Viewpoint: Pay Attention to “Behold” and “Thus We See” Verses
Contributed By From the Church News
"Whether it pertains to scripture or modern-day exhortation, let us be alert to the points of emphasis conveyed by the servants of God and profit thereby."
A university professor in his classroom lectures was in the habit of using the phrase “Now, you need to understand that.”
It was almost a litany; some of the students might have found it annoying. The more alert ones soon figured out, however, that this was the professor’s way of leading into and emphasizing a point that was very important for them to comprehend, knowledge for which they would be held accountable at examination time. The professor was, in fact, showing consideration for his students, seeing to it that they could grasp and ultimately master the coursework before them.
We see something similar in the English-language scriptures in the frequent use of the word “behold.” Its meaning transcends that of “look,” “see,” “notice,” or other synonyms that we might compare it to.
In the King James Version of the Bible, “behold” is used as the translation of the Hebrew word hinneh in the Old Testament and the Greek word idou in the New Testament. No single word in English adequately conveys the shade of meaning these words communicate, which might be defined as “Pay careful attention to what is to follow; it is very important!”
For that reason some of the modern-day English translations of the Bible, which tend to spurn much of the older or archaic phrasing in the King James Version in favor of more contemporary expression, retain the word “behold,” because the translators could not find a suitable substitute.
For example, a preface to the English Standard Version of the Bible explains: “Although ‘Look!’ and ‘See!’ and ‘Listen!’ would be workable in some contexts, in many others these words lack sufficient weight and dignity. Given the principles of ‘essentially literal’ translation, it is important not to leave hinneh and idou completely untranslated, and so to lose the intended emphasis in the original languages. The older and more formal word ‘behold’ has usually been retained, therefore, as the best available option for conveying the original sense of meaning.”
Consider a few well-known passages in the King James Version in which the word “behold” is used, and mentally substitute for it the phrase “Listen, because this is very important”:
“Therefore the Lord himself shall give you a sign; Behold, a virgin shall conceive, and bear a son, and shall call his name Immanuel” (Isaiah 7:14).
“And the angel said unto them, Fear not: for, behold, I bring you good tidings of great joy, which shall be to all people.
“For unto you is born this day in the city of David a Saviour, which is Christ the Lord” (Luke 2:10-11).
“And, behold, they brought to him a man sick of the palsy, lying on a bed: and Jesus seeing their faith said unto the sick of the palsy; Son, be of good cheer; thy sins be forgiven thee” (Matthew 9:2).
“Behold, I stand at the door, and knock: if any man hear my voice, and open the door, I will come in to him, and will sup with him, and he with me” (Revelation 3:20).
“Behold” is found frequently in the other standard works used by the Latter-day Saints: the Book of Mormon, the Doctrine and Covenants, and the Pearl of Great Price.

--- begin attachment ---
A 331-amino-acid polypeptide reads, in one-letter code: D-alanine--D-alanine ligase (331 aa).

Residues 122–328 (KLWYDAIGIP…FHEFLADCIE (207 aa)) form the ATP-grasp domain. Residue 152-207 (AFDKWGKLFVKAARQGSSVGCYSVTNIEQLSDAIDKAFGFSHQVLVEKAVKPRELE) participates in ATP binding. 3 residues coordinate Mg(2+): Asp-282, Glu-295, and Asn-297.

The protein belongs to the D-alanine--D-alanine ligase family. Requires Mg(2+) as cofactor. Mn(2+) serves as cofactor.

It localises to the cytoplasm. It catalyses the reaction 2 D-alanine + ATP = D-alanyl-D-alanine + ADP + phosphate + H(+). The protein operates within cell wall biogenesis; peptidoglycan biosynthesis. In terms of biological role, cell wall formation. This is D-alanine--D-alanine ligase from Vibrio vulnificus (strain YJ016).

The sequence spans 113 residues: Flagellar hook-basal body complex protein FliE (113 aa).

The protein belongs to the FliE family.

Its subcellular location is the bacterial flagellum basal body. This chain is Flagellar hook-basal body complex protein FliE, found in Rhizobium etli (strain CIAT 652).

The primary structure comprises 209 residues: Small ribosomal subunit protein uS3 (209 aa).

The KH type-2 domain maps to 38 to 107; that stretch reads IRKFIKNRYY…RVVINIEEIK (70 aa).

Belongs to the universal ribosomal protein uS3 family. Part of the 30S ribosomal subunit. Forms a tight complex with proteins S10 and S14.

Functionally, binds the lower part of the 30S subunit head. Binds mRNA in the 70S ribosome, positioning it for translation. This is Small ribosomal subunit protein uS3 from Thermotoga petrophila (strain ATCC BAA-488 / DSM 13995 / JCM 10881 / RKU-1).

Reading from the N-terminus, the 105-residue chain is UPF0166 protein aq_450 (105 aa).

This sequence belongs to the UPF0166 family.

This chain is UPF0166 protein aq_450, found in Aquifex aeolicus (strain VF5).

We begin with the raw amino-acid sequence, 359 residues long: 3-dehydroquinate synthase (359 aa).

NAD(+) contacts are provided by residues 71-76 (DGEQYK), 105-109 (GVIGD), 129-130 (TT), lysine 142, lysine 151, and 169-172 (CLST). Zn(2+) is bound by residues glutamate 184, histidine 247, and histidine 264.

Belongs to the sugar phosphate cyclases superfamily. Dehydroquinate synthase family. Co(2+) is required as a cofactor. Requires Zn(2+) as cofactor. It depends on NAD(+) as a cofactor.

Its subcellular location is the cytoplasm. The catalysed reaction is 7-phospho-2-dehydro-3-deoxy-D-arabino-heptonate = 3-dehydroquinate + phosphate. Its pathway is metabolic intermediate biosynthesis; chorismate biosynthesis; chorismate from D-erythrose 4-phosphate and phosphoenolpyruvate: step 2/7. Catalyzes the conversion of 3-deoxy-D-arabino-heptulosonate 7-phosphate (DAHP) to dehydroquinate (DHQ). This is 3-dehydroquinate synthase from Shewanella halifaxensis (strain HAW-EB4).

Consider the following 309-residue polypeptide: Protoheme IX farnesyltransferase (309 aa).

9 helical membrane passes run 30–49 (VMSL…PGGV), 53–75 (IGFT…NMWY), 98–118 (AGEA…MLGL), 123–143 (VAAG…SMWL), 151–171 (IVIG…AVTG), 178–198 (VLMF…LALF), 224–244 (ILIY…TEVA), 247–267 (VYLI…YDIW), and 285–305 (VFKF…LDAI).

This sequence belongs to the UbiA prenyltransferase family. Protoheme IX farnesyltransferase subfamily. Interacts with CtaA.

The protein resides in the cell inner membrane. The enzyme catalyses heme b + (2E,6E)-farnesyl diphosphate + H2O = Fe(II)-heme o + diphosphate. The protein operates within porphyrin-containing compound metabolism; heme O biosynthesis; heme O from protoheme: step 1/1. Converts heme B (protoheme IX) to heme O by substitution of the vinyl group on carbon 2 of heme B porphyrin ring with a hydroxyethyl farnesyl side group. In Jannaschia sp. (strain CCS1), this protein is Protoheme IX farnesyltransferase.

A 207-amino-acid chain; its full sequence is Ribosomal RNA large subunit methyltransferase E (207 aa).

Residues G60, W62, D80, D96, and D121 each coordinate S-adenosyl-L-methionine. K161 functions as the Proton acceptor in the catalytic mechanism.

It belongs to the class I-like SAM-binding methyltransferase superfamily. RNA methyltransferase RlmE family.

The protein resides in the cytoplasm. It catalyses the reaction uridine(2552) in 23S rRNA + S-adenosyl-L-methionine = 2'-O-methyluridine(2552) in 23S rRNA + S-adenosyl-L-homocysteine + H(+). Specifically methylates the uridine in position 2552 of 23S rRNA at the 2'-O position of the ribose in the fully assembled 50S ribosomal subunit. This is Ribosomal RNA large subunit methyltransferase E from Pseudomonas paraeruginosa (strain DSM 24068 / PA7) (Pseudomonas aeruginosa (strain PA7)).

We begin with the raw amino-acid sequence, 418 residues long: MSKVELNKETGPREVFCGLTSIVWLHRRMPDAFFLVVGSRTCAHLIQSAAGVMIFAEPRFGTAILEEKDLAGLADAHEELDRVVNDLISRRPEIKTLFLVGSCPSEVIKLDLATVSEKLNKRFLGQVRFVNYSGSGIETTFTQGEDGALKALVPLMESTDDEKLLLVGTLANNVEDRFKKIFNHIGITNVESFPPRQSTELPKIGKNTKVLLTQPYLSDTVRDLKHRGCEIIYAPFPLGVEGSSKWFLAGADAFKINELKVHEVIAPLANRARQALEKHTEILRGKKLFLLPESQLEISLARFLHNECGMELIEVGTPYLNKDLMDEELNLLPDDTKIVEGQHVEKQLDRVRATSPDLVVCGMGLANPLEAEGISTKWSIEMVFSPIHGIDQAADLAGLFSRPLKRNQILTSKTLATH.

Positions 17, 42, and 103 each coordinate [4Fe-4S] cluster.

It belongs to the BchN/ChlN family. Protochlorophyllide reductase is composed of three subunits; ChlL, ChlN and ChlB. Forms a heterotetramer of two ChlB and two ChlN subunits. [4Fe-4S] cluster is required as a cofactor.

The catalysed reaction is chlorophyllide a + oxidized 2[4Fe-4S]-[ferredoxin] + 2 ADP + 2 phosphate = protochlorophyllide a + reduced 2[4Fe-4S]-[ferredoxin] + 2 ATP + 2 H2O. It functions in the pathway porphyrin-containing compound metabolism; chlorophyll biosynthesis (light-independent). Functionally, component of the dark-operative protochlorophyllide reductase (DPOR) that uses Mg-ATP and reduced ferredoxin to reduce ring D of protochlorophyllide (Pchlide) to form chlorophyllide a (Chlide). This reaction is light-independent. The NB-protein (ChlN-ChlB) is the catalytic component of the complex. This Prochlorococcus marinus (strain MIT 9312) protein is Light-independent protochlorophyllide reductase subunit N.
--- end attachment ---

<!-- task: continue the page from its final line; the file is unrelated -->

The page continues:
Given the intended meaning of the word, a wise student of the scriptures will ponder carefully and consider personally applying any passage therein that is introduced by the word “behold.” Obviously, that is what the inspired authors of holy writ intended.
In addition to “behold,” the Book of Mormon contains another frequent linguistic device to signal emphasis. The prophet Nephi and the compiler and redactor of the record, Mormon, were wont to use the phrase “and thus we see.” In this, they are like a benevolent and conscientious classroom teacher, seeing to it that his students—the readers of the Nephite record—draw useful and valuable lessons from an incident, event, or circumstance that has been related.
A Sunday School Gospel Doctrine teacher went through his copy of the Book of Mormon and highlighted each occurrence of “and thus we see.” He suggested his students do the same, reasoning that the phrase is intended to emphasize points to which the class members should pay particular heed.
For example, in recounting that the Liahona worked according to the faith and diligence that Lehi and his family exercised, Nephi said, “And thus we see that by small means the Lord can bring about great things” (1 Nephi 16:29).
In relating the prosperous circumstances of the Nephites during a period of righteousness and obedience, Mormon comments:
“And thus we see how merciful and just are the dealings of the Lord, to the fulfilling of all his words unto the children of men; yea, we can behold that his words are verified, even at this time, which he spake unto Lehi, saying:
“Blessed art thou and thy children; and they shall be blessed, inasmuch as they shall keep my commandments they shall prosper in the land. But remember, inasmuch as they will not keep my commandments they shall be cut off from the presence of the Lord” (Alma 50:19-20).
Modern-day prophets and apostles in their sermons occasionally use rhetorical phrasing that signals emphasis, importance, or urgency. “To all within the sound of my voice” is one such phrase that is occasionally heard in general conferences.
Whether it pertains to scripture or modern-day exhortation, let us be alert to the points of emphasis conveyed by the servants of God and profit thereby.